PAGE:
• Next, we’ll set up iSub. iSub is an inexpensive iOS app that will connect to Subsonic servers and stream your music over WiFi or 3G. It has unique interfaces for iPhone and iPad, and even caches songs so if you’re listening to a playlist or album you can get uninterrupted playback in the event you lose service for a few minutes. Both iPhone and iPad versions are included in the $4.99 price tag. Here’s how to set it up:
    1. Tap “Show Settings” on the iSub home screen
    2. Tap Edit, and then + to add a new server
    3. Tap Subsonic to set up a new Subsonic server
    4. Enter your server address (including the port), and the username and password you set up on the website.
    5. Tap Save and iSub will connect.
    6. Once the server has been added, you won’t need to do this process again, simply launch Subsonic and start listening to music!

    How To Stream Music To Your Phone From Anywhere With Amazon Cloud Sync

    Amazon has made it easier than ever to access your music from anywhere. With its new Cloud Player, users can sync their music from their computer to Amazon’s cloud and then stream or download it back from any PC or an Android phone — anywhere someone might happen to be.
    Start by heading over to Amazon’s Cloud Player home page, signing up for an account if you don’t already have one, and downloading the MP3 Uploader. Once you have the MP3 Uploader installed on your computer, you are ready to sync music to your cloud drive. Users start out with 5GB of storage, and you can get an additional 15GB to bring your total up to 20 if you simply buy a single album from the Amazon MP3 store. As an added bonus, any songs or albums you buy from the store will automatically appear on your cloud drive, and they will not count towards your storage allowance. That’s a pretty good deal if you ask me.
    If you’re not interested in paying for music from Amazon, you can also buy additional storage to hold your whole library. Prices are reasonable, and run a dollar a year per gigabyte. You can buy 20/50/100/200/500/1000 GBs of storage, all billed on an annual basis. Even those with gigantic collections will be able to hold everything with the high end of these plans.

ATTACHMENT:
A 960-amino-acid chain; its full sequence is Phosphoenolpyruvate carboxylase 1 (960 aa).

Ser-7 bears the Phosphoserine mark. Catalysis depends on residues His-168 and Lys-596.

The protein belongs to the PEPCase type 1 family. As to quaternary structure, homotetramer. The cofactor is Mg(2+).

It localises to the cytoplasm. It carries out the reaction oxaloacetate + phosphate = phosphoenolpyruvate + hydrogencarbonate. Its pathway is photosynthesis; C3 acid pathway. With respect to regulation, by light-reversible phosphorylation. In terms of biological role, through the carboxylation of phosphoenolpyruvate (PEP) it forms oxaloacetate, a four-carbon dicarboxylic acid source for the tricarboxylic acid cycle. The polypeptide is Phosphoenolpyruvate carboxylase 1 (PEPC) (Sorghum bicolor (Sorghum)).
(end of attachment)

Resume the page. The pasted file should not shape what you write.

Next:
Follow along to learn how to get your music to the cloud and play it back on your Android phone:

    1. Install Amazon MP3 Downloader.
    2. Launch the Amazon Cloud Player in your Browser
    3. Click Upload to your Cloud Drive and Amazon MP3 Uploader will launch and start scanning your computer for music files.
    4. Once it finishes, you can fine-tune what you’d like to upload if your collection is too big for the amount of storage you have. Click the + icon next to “All Music” to expand, and uncheck any artists or albums that you don’t want to upload.
    5. Click Start Upload and Amazon will start uploading your music to the cloud.

    Playing your music back on your phone
    Once you have uploaded all your music to Amazon’s servers, you can play it back from anywhere on your phone via 3G or Wi-Fi.

    1. Download and open the Amazon MP3 app from the Market.
    2. Click “Player” to load the Amazon Cloud Player
    3. Tap “Cloud Drive Music” and log in to your Amazon account
    4. The music you uploaded in the steps above will be visible, and you can stream it anywhere you have a solid 3G or Wi-Fi connection.

    Amazon is really raising the bar with this service, finally making it virtually effortless to have your music floating around in the cloud rather than shackled to your phone’s SD card. Keep in mind that constant 3G music streaming will be quite taxing on your battery, however, so it would probably still be a good idea to have some tunes stored on your phone itself.

    Pandora – Find Music You'll Love

    Just last week I was ranting at Bob, the editor, about “cut and paste” reviews, and now I find myself doing one. It pays to keep your words tender and sweet, in case you have to eat them.

    Nevertheless, I can’t see how I could improve on the description of Pandora that has been provided by the… well, by the providers. ;) This, and the Music Genome Project, from which it stems, iare truly remarkable efforts that can only lead to even neater things down the road. Let them tell you about it…